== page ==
Introduction . The Formation Of A Nation-State Has Created

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Introduction
The formation of a nation-state has created binary categories of those who belong (citizens) and those who do not belong (‘aliens’) to the state. Complex socio-economic and geopolitical boundaries including territorial boundaries divide the citizens from ‘aliens’, and the state exercises sovereign power to protect the privileges of the former (Hayter, 2004). On the other hand, forced displacement is counterproductive to the notion of the state as a selective ‘container’ (Koser, 2003). For various reasons, states, policymakers, international bodies, institutions and local governors put displaced people into categories such as refugees, economic migrants, returnees, Internally Displaced Persons (IDPs) and others (Reed, 2012).
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In doing so, the essay synthesises a range of migration and international relations literature.
Evolution of the international refugee protection regime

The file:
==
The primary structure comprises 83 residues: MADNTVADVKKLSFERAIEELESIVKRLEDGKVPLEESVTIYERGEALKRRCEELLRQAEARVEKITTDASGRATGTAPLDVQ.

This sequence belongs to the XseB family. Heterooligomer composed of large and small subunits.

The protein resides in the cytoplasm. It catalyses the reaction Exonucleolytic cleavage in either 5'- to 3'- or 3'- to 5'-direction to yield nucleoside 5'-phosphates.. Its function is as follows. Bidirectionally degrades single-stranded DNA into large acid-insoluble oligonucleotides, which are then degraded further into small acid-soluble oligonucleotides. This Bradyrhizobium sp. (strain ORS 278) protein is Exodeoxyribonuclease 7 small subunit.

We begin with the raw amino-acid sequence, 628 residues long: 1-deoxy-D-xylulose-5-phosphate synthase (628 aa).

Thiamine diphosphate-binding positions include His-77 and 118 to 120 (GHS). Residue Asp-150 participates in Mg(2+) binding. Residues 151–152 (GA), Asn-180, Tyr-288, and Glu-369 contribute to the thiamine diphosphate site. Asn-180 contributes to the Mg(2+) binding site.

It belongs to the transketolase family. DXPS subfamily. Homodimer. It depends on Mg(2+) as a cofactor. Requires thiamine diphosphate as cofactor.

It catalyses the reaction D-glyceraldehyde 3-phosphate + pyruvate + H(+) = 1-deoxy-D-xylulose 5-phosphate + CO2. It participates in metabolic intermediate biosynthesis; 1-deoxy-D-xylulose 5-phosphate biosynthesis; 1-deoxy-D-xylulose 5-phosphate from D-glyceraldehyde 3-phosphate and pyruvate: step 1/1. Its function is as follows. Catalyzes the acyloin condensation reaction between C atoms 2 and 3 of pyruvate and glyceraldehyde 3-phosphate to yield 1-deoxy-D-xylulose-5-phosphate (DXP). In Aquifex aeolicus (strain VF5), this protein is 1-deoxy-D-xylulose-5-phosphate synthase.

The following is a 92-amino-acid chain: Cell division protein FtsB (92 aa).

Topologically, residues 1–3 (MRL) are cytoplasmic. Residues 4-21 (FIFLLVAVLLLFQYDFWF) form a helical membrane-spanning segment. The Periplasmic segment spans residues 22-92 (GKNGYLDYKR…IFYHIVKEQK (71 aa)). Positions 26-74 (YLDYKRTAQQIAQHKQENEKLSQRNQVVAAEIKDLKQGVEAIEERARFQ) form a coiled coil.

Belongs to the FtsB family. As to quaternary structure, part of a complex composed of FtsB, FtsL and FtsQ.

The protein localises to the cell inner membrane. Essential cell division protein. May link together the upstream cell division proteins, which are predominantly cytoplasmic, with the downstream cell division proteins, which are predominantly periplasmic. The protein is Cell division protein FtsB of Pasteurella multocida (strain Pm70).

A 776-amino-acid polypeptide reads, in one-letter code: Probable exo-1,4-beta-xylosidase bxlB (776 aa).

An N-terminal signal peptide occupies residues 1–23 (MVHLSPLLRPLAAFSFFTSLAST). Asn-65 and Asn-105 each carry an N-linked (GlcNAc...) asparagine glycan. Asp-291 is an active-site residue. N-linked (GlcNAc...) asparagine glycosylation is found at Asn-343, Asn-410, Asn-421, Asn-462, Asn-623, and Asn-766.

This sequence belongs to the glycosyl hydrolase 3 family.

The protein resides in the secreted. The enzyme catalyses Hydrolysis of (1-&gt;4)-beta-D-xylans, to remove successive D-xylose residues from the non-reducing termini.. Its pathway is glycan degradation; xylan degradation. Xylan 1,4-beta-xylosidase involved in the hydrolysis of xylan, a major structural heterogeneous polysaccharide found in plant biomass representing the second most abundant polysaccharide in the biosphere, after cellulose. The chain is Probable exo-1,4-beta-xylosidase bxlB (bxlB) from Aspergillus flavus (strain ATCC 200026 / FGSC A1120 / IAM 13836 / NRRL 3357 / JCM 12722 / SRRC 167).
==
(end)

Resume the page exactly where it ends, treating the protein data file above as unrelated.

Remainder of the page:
In the aftermath of the WWII and the beginning of the Cold War tensions, the UNHCR began its mandate of addressing the issues of refugees as defined by the 1951 Geneva Convention with thirty-three staff and a $30,000 budget (Feller, 2001:131). Reflecting post-colonial European hegemonic structure and ignoring the upheavals of decolonisation in the ‘Third World,’ geographic and temporal limitations were embedded within the definition of a refugee. The convention recognises persons displaced before the first of January 1951 within the European geographical region (Nygh, 2000 and Loescher et al., 2008). Thus, the mandate of the UNHCR was apparently limited to the protection of refugees displaced before the drafting of the 1951 Geneva Convention and only within Europe. At this time, because of the strategic aims of the Cold War period and demand for labour, “refugees were welcomed noncitizens in many [European] countries” (Feller, 2001:129). In other words, the refugee regime was designed to provide geopolitical and economic responses to mass displacement due to Nazism and communism. After more than a decade and a half of this Eurocentric approach, the geographic and temporal limitations of the 1951 Geneva Convention were lifted by the 1967 protocol (Betts, 2010). By removing the
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